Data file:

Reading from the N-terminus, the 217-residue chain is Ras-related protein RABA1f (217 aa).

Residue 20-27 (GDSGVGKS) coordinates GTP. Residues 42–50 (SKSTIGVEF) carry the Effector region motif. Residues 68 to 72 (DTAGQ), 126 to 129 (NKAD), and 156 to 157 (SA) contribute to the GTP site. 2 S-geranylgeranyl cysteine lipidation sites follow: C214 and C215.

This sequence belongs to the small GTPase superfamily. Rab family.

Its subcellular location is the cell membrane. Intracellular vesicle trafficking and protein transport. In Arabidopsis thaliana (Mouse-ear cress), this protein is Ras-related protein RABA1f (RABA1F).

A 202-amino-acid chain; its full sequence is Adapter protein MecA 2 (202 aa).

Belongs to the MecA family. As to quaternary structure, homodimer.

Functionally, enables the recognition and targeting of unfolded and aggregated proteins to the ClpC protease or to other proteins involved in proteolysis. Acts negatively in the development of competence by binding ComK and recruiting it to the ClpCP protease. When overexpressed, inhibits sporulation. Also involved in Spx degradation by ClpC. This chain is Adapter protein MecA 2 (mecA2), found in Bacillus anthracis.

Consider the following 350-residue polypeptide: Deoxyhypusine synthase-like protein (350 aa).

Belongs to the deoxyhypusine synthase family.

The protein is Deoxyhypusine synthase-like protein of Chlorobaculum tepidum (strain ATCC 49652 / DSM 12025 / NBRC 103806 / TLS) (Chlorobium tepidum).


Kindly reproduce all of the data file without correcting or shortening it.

Reading from the N-terminus, the 217-residue chain is Ras-related protein RABA1f (217 aa).

Residue 20-27 (GDSGVGKS) coordinates GTP. Residues 42–50 (SKSTIGVEF) carry the Effector region motif. Residues 68 to 72 (DTAGQ), 126 to 129 (NKAD), and 156 to 157 (SA) contribute to the GTP site. 2 S-geranylgeranyl cysteine lipidation sites follow: C214 and C215.

This sequence belongs to the small GTPase superfamily. Rab family.

Its subcellular location is the cell membrane. Intracellular vesicle trafficking and protein transport. In Arabidopsis thaliana (Mouse-ear cress), this protein is Ras-related protein RABA1f (RABA1F).

A 202-amino-acid chain; its full sequence is Adapter protein MecA 2 (202 aa).

Belongs to the MecA family. As to quaternary structure, homodimer.

Functionally, enables the recognition and targeting of unfolded and aggregated proteins to the ClpC protease or to other proteins involved in proteolysis. Acts negatively in the development of competence by binding ComK and recruiting it to the ClpCP protease. When overexpressed, inhibits sporulation. Also involved in Spx degradation by ClpC. This chain is Adapter protein MecA 2 (mecA2), found in Bacillus anthracis.

Consider the following 350-residue polypeptide: Deoxyhypusine synthase-like protein (350 aa).

Belongs to the deoxyhypusine synthase family.

The protein is Deoxyhypusine synthase-like protein of Chlorobaculum tepidum (strain ATCC 49652 / DSM 12025 / NBRC 103806 / TLS) (Chlorobium tepidum).